The Woodmere community held a very successful measles educational and titer testing day on Sunday, May 12, at the Young Israel of Woodmere. This event was co-sponsored by many community organizations and could not have been accomplished without all of their support. Kamin Health Urgent Care Centers provided the nucleus of the testing, with Mount Sinai South Nassau Communities Hospital, Hatzalah and Achiezer sending nurses and volunteers to round out a great team. Hosted by the Young Israel of Woodmere, and co-sponsored by Kamin Health, Mount Sinai South Nassau, Achiezer, Hatzalah, the JCC RP, Gural JCC, and the Nassau County Department of Health, the event was preceded by a shiur from Rabbi Dr. Aaron Glatt regarding the halachic and medical indications for vaccination and testing.
At the end of the event, 755 community members were tested and, unfortunately, some people had to be turned away because the lines were still quite long near closing time. Volunteers (including many mothers who gave of their own time on Mother’s Day!) stayed till after 3:00 PM to finish the testing. Anyone in need of testing can still have this test easily performed by any physician ordering a simple blood test. Vaccinations for those in need can be obtained in many physician offices.
As part of the education component of the program, many people were told that they do not require testing and are in fact presumed immune. In the hopes of preventing such occurrences, we are providing some guidelines here, but please discuss with your physician how this applies to you. These are appropriate guidelines for people living in non-endemic areas, but some medical recommendations would be potentially different in an endemic setting.
Measles is a highly contagious, serious, potentially fatal disease. Fortunately, only a small percentage of people develop serious complications. It is preventable through vaccination.
It is strongly recommended that everyone should be up to date on all contagious illness vaccinations, but especially measles (part of the MMR vaccine). Based upon the best recommendations from the CDC and other sources, the following were the recommendations provided at the event.
If you have received the recommended two doses of the MMR vaccine, no further action is recommended at this time. Titer testing is not necessary.
If you had measles, you are protected, and no action is necessary.
If you were born before 1957, it is assumed that you had measles and are considered immune, and no further action is required. If you have reason to believe that you are not immune (e.g., if you had a blood test showing no immunity to measles and/or you have no history of having measles), consult your physician regarding the administration of the MMR vaccine. It is safe at any age, although there are some people that medically cannot receive the vaccine. Ask your doctor if you fall into those groups.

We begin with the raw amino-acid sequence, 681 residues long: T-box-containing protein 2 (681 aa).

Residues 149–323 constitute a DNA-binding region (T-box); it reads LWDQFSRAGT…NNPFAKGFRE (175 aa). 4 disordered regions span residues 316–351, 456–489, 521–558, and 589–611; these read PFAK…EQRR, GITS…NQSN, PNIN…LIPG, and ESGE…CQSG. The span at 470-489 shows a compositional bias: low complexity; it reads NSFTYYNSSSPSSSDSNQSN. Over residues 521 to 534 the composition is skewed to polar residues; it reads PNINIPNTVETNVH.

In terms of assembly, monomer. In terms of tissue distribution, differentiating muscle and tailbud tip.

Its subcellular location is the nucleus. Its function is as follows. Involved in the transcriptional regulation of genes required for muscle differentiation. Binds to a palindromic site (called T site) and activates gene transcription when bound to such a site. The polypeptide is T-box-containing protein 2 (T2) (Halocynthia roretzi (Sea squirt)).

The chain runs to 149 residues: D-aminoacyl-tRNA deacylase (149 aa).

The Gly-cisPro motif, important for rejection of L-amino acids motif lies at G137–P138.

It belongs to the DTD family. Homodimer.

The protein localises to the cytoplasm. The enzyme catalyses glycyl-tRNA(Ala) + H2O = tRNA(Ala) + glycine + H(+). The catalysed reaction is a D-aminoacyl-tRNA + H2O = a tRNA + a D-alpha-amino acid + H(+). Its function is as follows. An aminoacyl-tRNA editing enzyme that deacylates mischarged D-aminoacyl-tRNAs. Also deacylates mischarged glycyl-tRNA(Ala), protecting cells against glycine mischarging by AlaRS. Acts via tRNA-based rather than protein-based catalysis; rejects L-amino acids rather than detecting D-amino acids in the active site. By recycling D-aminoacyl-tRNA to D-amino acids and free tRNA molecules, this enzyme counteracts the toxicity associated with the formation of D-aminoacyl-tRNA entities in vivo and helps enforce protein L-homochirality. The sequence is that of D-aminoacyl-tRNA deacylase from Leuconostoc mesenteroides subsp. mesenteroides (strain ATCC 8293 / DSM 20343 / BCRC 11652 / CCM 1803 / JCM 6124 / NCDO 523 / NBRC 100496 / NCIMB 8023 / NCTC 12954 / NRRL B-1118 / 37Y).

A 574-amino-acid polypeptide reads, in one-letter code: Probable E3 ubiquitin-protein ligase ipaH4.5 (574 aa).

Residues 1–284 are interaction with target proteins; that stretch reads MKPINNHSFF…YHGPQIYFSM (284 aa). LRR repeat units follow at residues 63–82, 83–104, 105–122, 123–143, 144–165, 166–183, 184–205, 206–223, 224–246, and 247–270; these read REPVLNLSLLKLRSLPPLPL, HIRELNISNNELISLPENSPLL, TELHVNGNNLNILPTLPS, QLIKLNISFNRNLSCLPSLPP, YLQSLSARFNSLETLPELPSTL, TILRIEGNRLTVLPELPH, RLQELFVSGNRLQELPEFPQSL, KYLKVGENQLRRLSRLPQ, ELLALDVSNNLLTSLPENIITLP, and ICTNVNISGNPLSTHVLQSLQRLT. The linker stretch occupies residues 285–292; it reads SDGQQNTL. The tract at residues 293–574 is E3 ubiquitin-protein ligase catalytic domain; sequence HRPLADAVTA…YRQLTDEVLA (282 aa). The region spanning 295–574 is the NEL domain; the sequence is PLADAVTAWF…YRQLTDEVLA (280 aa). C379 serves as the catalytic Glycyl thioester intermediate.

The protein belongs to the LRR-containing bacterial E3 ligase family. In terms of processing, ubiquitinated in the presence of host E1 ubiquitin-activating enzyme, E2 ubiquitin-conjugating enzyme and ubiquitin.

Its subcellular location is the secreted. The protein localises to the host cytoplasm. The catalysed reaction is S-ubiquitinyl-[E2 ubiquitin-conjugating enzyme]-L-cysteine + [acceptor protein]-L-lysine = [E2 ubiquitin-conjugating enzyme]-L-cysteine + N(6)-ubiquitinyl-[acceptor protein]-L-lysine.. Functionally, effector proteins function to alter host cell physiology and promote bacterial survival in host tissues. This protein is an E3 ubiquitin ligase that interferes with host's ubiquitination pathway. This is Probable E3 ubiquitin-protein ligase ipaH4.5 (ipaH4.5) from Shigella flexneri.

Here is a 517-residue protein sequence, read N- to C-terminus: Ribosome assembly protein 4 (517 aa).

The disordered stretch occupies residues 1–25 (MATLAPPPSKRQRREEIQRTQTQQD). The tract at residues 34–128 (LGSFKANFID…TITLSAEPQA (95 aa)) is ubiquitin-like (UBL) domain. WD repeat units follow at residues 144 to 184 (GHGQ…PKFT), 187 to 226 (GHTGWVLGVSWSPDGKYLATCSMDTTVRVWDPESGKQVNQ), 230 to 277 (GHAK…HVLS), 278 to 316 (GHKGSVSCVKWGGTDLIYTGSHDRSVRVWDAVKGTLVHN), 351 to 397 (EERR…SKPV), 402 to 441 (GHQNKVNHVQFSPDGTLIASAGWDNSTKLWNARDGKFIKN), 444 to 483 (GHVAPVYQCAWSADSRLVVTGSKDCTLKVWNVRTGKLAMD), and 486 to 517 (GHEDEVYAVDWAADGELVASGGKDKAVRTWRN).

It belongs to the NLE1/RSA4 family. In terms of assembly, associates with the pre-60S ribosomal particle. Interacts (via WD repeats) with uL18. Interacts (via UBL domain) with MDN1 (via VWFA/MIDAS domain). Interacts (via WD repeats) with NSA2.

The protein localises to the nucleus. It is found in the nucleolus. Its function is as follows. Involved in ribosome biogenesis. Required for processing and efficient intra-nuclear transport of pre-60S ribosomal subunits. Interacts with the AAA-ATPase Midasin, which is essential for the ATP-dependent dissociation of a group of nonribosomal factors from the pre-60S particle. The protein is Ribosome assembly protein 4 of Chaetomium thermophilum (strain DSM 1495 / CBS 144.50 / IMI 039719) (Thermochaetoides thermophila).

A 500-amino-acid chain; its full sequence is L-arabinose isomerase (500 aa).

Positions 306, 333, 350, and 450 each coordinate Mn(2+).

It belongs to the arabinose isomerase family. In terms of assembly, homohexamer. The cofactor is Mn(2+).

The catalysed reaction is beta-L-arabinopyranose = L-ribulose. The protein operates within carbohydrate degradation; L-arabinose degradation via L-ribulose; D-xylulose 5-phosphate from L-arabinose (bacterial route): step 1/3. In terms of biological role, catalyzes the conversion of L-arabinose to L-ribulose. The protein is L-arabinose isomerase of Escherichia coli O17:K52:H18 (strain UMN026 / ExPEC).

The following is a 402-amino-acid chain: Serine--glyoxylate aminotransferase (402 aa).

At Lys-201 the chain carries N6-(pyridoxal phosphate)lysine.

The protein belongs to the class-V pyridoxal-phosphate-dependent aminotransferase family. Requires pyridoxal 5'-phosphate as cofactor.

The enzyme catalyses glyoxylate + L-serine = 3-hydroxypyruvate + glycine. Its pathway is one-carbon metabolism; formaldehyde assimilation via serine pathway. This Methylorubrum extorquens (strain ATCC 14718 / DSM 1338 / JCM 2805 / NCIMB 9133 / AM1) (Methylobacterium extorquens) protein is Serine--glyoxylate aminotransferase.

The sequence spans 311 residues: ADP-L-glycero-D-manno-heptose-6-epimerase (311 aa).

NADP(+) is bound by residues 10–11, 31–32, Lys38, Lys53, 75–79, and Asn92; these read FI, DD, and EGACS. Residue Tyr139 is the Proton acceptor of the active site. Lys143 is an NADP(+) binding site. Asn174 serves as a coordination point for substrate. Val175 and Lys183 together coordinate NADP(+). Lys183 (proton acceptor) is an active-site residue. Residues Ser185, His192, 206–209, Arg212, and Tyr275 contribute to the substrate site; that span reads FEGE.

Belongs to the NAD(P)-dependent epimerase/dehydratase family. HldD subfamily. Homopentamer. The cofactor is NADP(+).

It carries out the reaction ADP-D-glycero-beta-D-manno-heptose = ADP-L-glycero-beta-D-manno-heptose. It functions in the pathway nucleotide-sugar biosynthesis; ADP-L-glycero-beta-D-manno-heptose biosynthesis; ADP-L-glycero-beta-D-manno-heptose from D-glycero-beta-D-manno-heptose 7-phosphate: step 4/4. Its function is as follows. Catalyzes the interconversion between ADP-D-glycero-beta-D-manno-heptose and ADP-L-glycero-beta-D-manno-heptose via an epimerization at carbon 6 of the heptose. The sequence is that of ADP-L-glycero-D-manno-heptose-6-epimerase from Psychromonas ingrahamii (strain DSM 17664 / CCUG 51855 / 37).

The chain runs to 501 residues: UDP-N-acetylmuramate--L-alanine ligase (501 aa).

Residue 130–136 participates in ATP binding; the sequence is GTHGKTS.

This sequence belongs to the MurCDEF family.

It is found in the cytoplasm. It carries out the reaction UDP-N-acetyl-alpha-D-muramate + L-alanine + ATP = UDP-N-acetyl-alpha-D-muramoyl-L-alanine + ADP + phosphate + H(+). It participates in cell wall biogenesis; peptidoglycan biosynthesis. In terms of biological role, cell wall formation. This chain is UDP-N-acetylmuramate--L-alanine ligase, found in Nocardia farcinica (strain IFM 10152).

People born between 1957 and 1963 who do not know if they had measles should discuss with their physician what to do. In the setting of a potential outbreak in the community you live in, please see your physician to discuss whether a blood test to check your immunity and/or vaccination is appropriate.
People born between 1963 and 1968 may have received a measles vaccine that is less perfect in generating immunity. From 1968 to 1989, everyone vaccinated received a very good vaccine (similar to the vaccine used today) but only one dose was recommended. In the setting of a potential outbreak in the community you live in, please see your physician to discuss whether a blood test to check your immunity and/or vaccination is appropriate.
Any adult who did not have measles and has not been vaccinated, should get vaccinated with a total of two MMR shots separated by 28 days. If someone received only one dose of the MMR vaccine, in the setting of a potential outbreak in the community you live in, please see your physician to discuss whether a blood test to check your immunity and/or vaccination is appropriate.
Please confirm for your own knowledge that all of your children have received the required two doses of the MMR vaccine.
If your children received the first dose of MMR, but are not old enough to have received the second vaccine, which is usually given between ages 4 and 6, we recommend that you discuss with your pediatrician if they should receive the second dose early. This would be strongly recommended if there was an outbreak in the community you are in.
If your child is less than 1 year old (the age when the first dose is typically administered), but older than 6 months, we recommend you discuss with your pediatrician if they should receive the first vaccine dose early. This would be strongly recommended if there was an outbreak in the community you are in.
If you or your child develop any rash and fever we ask that you please exercise the utmost precaution and obtain a medical evaluation before you enter any public spaces, including shul.
There may be no cause for concern at this time in your community but, with guests arriving from other places where exposure to measles may possibly have occurred, extra caution is warranted.
Please consult your physician with any questions you may have on this important topic.
The words of this author reflect his/her own opinions and do not necessarily represent the official position of the Orthodox Union.